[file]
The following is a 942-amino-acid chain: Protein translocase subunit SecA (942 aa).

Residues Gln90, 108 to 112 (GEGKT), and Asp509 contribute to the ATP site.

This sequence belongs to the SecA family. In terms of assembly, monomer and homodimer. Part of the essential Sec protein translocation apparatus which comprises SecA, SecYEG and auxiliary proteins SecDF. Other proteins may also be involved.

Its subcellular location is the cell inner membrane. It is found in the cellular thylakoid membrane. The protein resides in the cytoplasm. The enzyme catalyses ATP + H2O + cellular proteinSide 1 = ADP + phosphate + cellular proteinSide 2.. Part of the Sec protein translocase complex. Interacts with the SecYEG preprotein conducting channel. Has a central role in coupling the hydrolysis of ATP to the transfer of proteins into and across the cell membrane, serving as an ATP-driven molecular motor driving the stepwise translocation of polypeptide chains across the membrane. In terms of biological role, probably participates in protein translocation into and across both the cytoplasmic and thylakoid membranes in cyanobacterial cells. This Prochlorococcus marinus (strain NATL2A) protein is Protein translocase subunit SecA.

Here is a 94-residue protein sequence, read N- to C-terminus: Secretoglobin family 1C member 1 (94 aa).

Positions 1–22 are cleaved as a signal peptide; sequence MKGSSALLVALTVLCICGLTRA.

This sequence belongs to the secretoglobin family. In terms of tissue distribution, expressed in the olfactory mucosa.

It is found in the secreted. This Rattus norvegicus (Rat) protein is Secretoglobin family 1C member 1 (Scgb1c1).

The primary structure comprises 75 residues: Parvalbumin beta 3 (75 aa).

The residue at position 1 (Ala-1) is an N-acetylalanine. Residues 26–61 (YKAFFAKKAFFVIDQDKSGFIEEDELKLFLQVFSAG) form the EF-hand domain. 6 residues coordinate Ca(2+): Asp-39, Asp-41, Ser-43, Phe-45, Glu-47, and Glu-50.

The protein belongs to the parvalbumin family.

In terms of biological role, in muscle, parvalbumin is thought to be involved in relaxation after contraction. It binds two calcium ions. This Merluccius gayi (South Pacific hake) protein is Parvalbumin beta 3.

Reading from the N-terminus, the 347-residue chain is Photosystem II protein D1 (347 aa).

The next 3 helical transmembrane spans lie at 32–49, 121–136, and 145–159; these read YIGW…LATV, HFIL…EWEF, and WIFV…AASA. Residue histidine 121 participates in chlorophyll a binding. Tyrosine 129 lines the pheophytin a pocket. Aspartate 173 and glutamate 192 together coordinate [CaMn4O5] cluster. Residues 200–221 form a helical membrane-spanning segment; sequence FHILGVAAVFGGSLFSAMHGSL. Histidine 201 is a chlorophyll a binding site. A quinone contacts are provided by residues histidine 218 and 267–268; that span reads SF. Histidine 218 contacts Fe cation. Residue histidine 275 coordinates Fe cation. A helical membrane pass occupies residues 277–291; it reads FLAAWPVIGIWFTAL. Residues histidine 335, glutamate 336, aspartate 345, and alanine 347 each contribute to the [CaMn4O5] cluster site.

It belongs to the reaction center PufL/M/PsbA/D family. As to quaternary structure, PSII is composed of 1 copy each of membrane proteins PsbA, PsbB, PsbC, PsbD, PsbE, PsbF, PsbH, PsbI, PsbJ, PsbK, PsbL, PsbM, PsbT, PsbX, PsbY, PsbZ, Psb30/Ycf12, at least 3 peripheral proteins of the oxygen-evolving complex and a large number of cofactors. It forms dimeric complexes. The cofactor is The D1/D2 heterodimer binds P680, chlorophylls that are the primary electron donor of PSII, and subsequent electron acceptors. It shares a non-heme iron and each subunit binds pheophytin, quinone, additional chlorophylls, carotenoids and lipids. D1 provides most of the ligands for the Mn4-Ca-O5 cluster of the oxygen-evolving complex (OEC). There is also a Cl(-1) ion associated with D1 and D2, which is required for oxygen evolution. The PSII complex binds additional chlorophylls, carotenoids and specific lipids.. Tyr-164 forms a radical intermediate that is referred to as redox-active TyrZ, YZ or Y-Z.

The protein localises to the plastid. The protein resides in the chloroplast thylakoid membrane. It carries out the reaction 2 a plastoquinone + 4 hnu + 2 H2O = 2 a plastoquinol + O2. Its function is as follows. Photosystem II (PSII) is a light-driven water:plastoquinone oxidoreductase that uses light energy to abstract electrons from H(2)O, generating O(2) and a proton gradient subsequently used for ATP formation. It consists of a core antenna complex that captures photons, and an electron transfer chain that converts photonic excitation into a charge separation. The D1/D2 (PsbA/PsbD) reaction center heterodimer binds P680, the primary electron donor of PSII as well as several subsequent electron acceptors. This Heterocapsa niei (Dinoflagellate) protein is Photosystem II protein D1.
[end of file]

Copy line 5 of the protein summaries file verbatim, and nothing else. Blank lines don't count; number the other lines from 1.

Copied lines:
Here is a 94-residue protein sequence, read N- to C-terminus: Secretoglobin family 1C member 1 (94 aa).